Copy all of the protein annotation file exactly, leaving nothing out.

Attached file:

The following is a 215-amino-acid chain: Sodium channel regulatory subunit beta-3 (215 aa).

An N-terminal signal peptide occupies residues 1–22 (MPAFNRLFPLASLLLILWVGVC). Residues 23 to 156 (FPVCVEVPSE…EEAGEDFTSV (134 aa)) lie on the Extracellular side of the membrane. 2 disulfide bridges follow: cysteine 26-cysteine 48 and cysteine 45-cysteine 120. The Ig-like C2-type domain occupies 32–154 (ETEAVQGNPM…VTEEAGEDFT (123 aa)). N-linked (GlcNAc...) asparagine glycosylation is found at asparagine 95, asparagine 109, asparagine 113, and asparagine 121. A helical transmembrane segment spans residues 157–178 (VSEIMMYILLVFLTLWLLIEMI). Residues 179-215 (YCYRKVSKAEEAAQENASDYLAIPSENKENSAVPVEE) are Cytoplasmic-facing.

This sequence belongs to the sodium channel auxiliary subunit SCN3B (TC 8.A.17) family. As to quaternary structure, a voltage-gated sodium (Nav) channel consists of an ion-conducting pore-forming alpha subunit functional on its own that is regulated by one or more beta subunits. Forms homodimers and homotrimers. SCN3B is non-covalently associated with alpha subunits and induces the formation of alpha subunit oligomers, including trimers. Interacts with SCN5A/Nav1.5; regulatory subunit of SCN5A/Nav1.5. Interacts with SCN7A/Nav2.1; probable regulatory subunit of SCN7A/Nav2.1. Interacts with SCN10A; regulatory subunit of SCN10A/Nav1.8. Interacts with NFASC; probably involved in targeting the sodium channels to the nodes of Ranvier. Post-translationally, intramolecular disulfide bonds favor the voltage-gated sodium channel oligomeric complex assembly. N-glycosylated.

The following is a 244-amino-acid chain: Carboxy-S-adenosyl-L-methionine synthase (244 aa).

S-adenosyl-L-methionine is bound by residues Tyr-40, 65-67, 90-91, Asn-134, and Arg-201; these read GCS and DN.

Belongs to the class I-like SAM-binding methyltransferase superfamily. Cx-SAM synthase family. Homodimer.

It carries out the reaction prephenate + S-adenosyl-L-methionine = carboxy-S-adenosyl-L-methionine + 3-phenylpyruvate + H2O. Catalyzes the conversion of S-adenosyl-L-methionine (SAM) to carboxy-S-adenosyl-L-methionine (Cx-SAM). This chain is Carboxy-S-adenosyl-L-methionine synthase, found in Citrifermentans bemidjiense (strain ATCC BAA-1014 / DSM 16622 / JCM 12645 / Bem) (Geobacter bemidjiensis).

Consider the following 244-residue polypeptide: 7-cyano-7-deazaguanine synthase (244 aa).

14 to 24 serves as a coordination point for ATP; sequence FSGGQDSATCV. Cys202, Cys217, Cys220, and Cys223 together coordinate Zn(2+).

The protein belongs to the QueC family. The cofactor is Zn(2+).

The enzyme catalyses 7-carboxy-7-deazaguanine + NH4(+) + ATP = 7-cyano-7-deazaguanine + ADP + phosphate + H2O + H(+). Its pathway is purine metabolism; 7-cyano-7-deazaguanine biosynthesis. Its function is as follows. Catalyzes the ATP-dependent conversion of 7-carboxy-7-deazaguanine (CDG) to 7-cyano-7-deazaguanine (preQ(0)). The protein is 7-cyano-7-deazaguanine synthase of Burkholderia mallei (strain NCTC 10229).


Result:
The following is a 215-amino-acid chain: Sodium channel regulatory subunit beta-3 (215 aa).

An N-terminal signal peptide occupies residues 1–22 (MPAFNRLFPLASLLLILWVGVC). Residues 23 to 156 (FPVCVEVPSE…EEAGEDFTSV (134 aa)) lie on the Extracellular side of the membrane. 2 disulfide bridges follow: cysteine 26-cysteine 48 and cysteine 45-cysteine 120. The Ig-like C2-type domain occupies 32–154 (ETEAVQGNPM…VTEEAGEDFT (123 aa)). N-linked (GlcNAc...) asparagine glycosylation is found at asparagine 95, asparagine 109, asparagine 113, and asparagine 121. A helical transmembrane segment spans residues 157–178 (VSEIMMYILLVFLTLWLLIEMI). Residues 179-215 (YCYRKVSKAEEAAQENASDYLAIPSENKENSAVPVEE) are Cytoplasmic-facing.

This sequence belongs to the sodium channel auxiliary subunit SCN3B (TC 8.A.17) family. As to quaternary structure, a voltage-gated sodium (Nav) channel consists of an ion-conducting pore-forming alpha subunit functional on its own that is regulated by one or more beta subunits. Forms homodimers and homotrimers. SCN3B is non-covalently associated with alpha subunits and induces the formation of alpha subunit oligomers, including trimers. Interacts with SCN5A/Nav1.5; regulatory subunit of SCN5A/Nav1.5. Interacts with SCN7A/Nav2.1; probable regulatory subunit of SCN7A/Nav2.1. Interacts with SCN10A; regulatory subunit of SCN10A/Nav1.8. Interacts with NFASC; probably involved in targeting the sodium channels to the nodes of Ranvier. Post-translationally, intramolecular disulfide bonds favor the voltage-gated sodium channel oligomeric complex assembly. N-glycosylated.

The following is a 244-amino-acid chain: Carboxy-S-adenosyl-L-methionine synthase (244 aa).

S-adenosyl-L-methionine is bound by residues Tyr-40, 65-67, 90-91, Asn-134, and Arg-201; these read GCS and DN.

Belongs to the class I-like SAM-binding methyltransferase superfamily. Cx-SAM synthase family. Homodimer.

It carries out the reaction prephenate + S-adenosyl-L-methionine = carboxy-S-adenosyl-L-methionine + 3-phenylpyruvate + H2O. Catalyzes the conversion of S-adenosyl-L-methionine (SAM) to carboxy-S-adenosyl-L-methionine (Cx-SAM). This chain is Carboxy-S-adenosyl-L-methionine synthase, found in Citrifermentans bemidjiense (strain ATCC BAA-1014 / DSM 16622 / JCM 12645 / Bem) (Geobacter bemidjiensis).

Consider the following 244-residue polypeptide: 7-cyano-7-deazaguanine synthase (244 aa).

14 to 24 serves as a coordination point for ATP; sequence FSGGQDSATCV. Cys202, Cys217, Cys220, and Cys223 together coordinate Zn(2+).

The protein belongs to the QueC family. The cofactor is Zn(2+).

The enzyme catalyses 7-carboxy-7-deazaguanine + NH4(+) + ATP = 7-cyano-7-deazaguanine + ADP + phosphate + H2O + H(+). Its pathway is purine metabolism; 7-cyano-7-deazaguanine biosynthesis. Its function is as follows. Catalyzes the ATP-dependent conversion of 7-carboxy-7-deazaguanine (CDG) to 7-cyano-7-deazaguanine (preQ(0)). The protein is 7-cyano-7-deazaguanine synthase of Burkholderia mallei (strain NCTC 10229).